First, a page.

This is not to say we aren't making progress: The White House and U.S. Department of Defense have turned a spotlight on cybersecurity and Zero Trust data protection this year, with an executive order to spur action toward fortifying federal data systems. The good news is that we have the technology we need to safeguard this sensitive data while still making it shareable. In addition, we can put contingency plans in place to prevent data that falls into the wrong hands. But, unfortunately, we just aren't moving fast enough — and the slower we solve this problem of secure data management, the more innocent lives will be lost along the way.
Looking ahead to the next 20 years, we have an opportunity to rebuild trust and transform the way we manage data privacy. First and foremost, we have to put some guardrails in place. We need a privacy framework that gives individuals autonomy over their own data by default.
This, of course, means that public- and private-sector organizations have to do the technical, behind-the-scenes work to make this data ownership and control possible, tying identity to data and granting ownership back to the individual. This is not a quick or simple fix, but it's achievable — and necessary — to protect our people, whether U.S. citizens, residents or allies worldwide.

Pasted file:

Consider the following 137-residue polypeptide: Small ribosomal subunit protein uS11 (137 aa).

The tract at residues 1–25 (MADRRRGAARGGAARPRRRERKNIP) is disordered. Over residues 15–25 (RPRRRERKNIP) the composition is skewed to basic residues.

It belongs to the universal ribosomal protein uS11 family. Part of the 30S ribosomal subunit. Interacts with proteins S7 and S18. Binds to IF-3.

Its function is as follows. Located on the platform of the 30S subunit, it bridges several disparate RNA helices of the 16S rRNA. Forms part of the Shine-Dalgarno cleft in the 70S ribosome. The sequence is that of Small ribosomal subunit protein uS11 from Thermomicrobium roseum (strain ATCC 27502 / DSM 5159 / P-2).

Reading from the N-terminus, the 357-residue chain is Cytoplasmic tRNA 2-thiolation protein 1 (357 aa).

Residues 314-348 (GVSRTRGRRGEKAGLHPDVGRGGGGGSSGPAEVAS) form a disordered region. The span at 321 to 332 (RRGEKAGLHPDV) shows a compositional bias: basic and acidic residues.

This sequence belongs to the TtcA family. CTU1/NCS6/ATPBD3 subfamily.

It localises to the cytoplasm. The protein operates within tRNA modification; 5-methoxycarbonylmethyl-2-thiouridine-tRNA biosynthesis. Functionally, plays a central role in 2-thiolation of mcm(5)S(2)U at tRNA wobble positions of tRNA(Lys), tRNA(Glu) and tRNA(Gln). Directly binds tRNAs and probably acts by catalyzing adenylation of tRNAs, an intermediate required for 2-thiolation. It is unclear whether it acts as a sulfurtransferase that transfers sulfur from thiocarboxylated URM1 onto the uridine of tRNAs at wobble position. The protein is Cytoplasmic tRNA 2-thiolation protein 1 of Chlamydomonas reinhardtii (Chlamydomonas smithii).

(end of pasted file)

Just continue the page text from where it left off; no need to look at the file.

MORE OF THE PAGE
To accelerate the adoption of such data protection, we need an ecosystem of free, accessible and open source solutions that are interoperable and flexible. By layering data protection and privacy in with existing processes and solutions, government entities can securely collect and aggregate data in a way that reveals the big picture without compromising individuals' privacy. We have these capabilities today, and now is the time to leverage them.
Because the truth is, with the sheer volume of data that's being gathered and stored, there are far more opportunities for American data to fall into the wrong hands. The devices seized by the Taliban are just a tiny fraction of the data that's currently at stake. As we've seen so far this year, nation-state cyberattacks are escalating. This threat to human life is not going away.
Larry's words from September 12, 2001, still resonate: If we back away now, who will be there to defend the pillars of our society? It's up to us — public- and private-sector technology leaders — to protect and defend the privacy of our people without compromising their freedoms.
It's not too late for us to rebuild public trust, starting with data. But, 20 years from now, will we look back on this decade as a turning point in protecting and upholding individuals' right to privacy, or will we still be saying, "Never again," again and again?